* One of my dearest friends was injured, not in a life-threatening way, but seriously enough. Another friend suffered a serious injustice because he’s gay. Another dear, very professional friend and I spent weeks trying to find a date when we could get together, even just for a business lunch. It made me realize just how, in Shakespeare’s words, “fortunate I am, in a soul, remembering my good friends.”
To be honest, I can’t imagine why anyone would want to be my friend.
I’m selfish, prickly, an introvert, too emotional, too odd, and, well, as I sometimes say to my injured friend, a judgmental bitch. And, yet, beyond all reasoning, I have wonderful, beloved friends. I’m not entitled to them. I’ve done nothing to deserve them. They’re lagniappe, and this Summer left me seriously grateful for whatever madness makes them my friends.
I created a menu of summer soups, including a basil-honeydew soup that my injured friend really liked, for our book-talk brunch when she wasn’t able to chew anything. A few months later, I found a good recipe for a tomato-corn quiche that she could eat. There’s enough Hestia in me that feeding those I love gives me real pleasure.
* Along those lines, I had a fun dinner with Son, DiL, and G/Son at Nora just before G/Son disappeared for the rest of the Summer, spending time with his other grandparents and at various camps, going fishing, and off gathering shells with friends at the beach. Watching G/Son inhale an entire salmon fillet simply did my soul good. All Summer, I had dreams about how I care, and fail to care, for my own inner child. Every single time that I woke up, I wished that I were with G/Son. Maybe my care for him is somehow tied up with the way that my own Inner Child needs care. I’m just glad that he’s now back home.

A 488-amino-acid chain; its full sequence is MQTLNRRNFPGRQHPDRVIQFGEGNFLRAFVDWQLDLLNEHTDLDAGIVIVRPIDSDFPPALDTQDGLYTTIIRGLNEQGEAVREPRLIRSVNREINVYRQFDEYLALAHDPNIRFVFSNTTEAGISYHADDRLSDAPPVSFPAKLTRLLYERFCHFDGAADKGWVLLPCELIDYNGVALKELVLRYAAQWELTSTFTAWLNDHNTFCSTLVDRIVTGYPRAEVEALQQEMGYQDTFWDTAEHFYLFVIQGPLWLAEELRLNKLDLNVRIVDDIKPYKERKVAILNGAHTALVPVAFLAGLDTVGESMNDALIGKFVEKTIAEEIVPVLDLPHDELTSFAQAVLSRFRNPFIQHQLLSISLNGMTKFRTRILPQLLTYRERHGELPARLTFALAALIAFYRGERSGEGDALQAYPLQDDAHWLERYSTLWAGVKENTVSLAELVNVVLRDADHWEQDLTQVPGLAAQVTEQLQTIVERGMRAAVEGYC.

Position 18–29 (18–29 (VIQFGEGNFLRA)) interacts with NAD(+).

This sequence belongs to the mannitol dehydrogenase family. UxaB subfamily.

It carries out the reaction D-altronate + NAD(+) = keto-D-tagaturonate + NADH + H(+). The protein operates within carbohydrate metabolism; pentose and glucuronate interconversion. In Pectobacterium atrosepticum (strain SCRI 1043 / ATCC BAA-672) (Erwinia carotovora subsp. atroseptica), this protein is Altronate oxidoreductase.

I like that kid.
* I spent a lot of Summer mornings out weeding the herb bed. I do my best legal thinking when I’m weeding the herb bed. A bad infestation of Dodder from last year managed to resist my best efforts to eradicate it and showed up again this year. I won this battle of attrition, but had to sacrifice my entire crop of black nasturtiums to it, and I love to put nasturtiums in my salads.
Early this Summer, I harvested a v. nice little crop of garlic from last Autumn’s experimental planting. I had enough to get me through (maybe) next Imbolc and to give some to my family and a friend.
The whole idea of Winter crops intrigues me. In my own landbase, it turns out, one can plant garlic, Swiss Chard, spinach, bok choy, etc. in late Autumn and harvest it through-out the Winter. That’s a new way, for me, of thinking of the Wheel of the Year. It doesn’t correspond to, for example, ancient Wales or Ireland, but it does make perfect sense here in the State named, as my old history professor said, for the “alleged state of the hymen of the then-Queen of England.” Winter isn’t, really, a season of NO growth. It’s a season when only certain things grow and I need to do more deep inner work focusing on what CAN grow in the dark, cold months. Those crops are super easy. You don’t have to weed, or water, or worry. Just tuck the garlic in the ground, send some sex magic, and wait for the harvest. That’s nice.